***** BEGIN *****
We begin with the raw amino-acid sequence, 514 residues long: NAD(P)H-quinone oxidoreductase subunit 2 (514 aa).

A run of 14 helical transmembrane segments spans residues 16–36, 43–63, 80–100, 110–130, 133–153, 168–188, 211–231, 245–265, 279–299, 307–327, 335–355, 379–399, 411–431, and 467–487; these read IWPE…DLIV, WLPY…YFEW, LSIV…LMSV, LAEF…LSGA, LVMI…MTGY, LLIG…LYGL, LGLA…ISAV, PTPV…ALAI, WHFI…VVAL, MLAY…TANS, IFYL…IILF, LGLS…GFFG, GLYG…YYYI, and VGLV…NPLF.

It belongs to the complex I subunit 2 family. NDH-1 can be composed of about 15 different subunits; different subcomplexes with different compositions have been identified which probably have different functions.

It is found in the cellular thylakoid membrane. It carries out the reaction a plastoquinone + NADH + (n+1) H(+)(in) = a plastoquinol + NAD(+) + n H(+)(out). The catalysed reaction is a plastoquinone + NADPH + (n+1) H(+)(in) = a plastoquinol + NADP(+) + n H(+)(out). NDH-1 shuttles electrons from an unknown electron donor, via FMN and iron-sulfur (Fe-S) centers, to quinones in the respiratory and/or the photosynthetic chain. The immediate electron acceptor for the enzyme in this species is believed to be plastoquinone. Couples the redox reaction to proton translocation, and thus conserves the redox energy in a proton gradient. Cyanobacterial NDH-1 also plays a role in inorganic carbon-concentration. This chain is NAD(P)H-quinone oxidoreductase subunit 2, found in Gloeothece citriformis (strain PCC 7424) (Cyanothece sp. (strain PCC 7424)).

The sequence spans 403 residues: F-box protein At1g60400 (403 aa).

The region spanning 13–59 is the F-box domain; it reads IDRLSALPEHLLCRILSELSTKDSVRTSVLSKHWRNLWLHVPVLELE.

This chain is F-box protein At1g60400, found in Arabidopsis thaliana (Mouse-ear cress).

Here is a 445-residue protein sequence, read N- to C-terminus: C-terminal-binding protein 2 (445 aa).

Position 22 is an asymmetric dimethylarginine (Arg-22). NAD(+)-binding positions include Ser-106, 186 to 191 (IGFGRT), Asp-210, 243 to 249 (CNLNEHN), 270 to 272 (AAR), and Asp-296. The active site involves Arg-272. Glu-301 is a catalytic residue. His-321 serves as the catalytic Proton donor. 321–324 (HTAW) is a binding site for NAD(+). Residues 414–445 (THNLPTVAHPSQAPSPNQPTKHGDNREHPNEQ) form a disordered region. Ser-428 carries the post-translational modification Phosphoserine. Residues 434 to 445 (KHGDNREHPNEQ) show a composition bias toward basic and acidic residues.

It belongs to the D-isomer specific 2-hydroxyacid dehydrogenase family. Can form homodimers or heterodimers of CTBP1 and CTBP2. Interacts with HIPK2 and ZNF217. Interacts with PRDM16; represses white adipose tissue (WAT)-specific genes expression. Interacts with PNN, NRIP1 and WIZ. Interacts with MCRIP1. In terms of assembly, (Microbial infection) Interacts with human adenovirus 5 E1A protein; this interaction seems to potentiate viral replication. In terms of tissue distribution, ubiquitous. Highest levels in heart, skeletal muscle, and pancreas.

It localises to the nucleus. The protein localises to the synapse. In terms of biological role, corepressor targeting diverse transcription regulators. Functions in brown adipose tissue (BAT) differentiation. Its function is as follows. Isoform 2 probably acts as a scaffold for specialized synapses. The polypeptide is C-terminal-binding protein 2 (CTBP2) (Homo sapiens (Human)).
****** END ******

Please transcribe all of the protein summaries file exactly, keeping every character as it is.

We begin with the raw amino-acid sequence, 514 residues long: NAD(P)H-quinone oxidoreductase subunit 2 (514 aa).

A run of 14 helical transmembrane segments spans residues 16–36, 43–63, 80–100, 110–130, 133–153, 168–188, 211–231, 245–265, 279–299, 307–327, 335–355, 379–399, 411–431, and 467–487; these read IWPE…DLIV, WLPY…YFEW, LSIV…LMSV, LAEF…LSGA, LVMI…MTGY, LLIG…LYGL, LGLA…ISAV, PTPV…ALAI, WHFI…VVAL, MLAY…TANS, IFYL…IILF, LGLS…GFFG, GLYG…YYYI, and VGLV…NPLF.

It belongs to the complex I subunit 2 family. NDH-1 can be composed of about 15 different subunits; different subcomplexes with different compositions have been identified which probably have different functions.

It is found in the cellular thylakoid membrane. It carries out the reaction a plastoquinone + NADH + (n+1) H(+)(in) = a plastoquinol + NAD(+) + n H(+)(out). The catalysed reaction is a plastoquinone + NADPH + (n+1) H(+)(in) = a plastoquinol + NADP(+) + n H(+)(out). NDH-1 shuttles electrons from an unknown electron donor, via FMN and iron-sulfur (Fe-S) centers, to quinones in the respiratory and/or the photosynthetic chain. The immediate electron acceptor for the enzyme in this species is believed to be plastoquinone. Couples the redox reaction to proton translocation, and thus conserves the redox energy in a proton gradient. Cyanobacterial NDH-1 also plays a role in inorganic carbon-concentration. This chain is NAD(P)H-quinone oxidoreductase subunit 2, found in Gloeothece citriformis (strain PCC 7424) (Cyanothece sp. (strain PCC 7424)).

The sequence spans 403 residues: F-box protein At1g60400 (403 aa).

The region spanning 13–59 is the F-box domain; it reads IDRLSALPEHLLCRILSELSTKDSVRTSVLSKHWRNLWLHVPVLELE.

This chain is F-box protein At1g60400, found in Arabidopsis thaliana (Mouse-ear cress).

Here is a 445-residue protein sequence, read N- to C-terminus: C-terminal-binding protein 2 (445 aa).

Position 22 is an asymmetric dimethylarginine (Arg-22). NAD(+)-binding positions include Ser-106, 186 to 191 (IGFGRT), Asp-210, 243 to 249 (CNLNEHN), 270 to 272 (AAR), and Asp-296. The active site involves Arg-272. Glu-301 is a catalytic residue. His-321 serves as the catalytic Proton donor. 321–324 (HTAW) is a binding site for NAD(+). Residues 414–445 (THNLPTVAHPSQAPSPNQPTKHGDNREHPNEQ) form a disordered region. Ser-428 carries the post-translational modification Phosphoserine. Residues 434 to 445 (KHGDNREHPNEQ) show a composition bias toward basic and acidic residues.

It belongs to the D-isomer specific 2-hydroxyacid dehydrogenase family. Can form homodimers or heterodimers of CTBP1 and CTBP2. Interacts with HIPK2 and ZNF217. Interacts with PRDM16; represses white adipose tissue (WAT)-specific genes expression. Interacts with PNN, NRIP1 and WIZ. Interacts with MCRIP1. In terms of assembly, (Microbial infection) Interacts with human adenovirus 5 E1A protein; this interaction seems to potentiate viral replication. In terms of tissue distribution, ubiquitous. Highest levels in heart, skeletal muscle, and pancreas.

It localises to the nucleus. The protein localises to the synapse. In terms of biological role, corepressor targeting diverse transcription regulators. Functions in brown adipose tissue (BAT) differentiation. Its function is as follows. Isoform 2 probably acts as a scaffold for specialized synapses. The polypeptide is C-terminal-binding protein 2 (CTBP2) (Homo sapiens (Human)).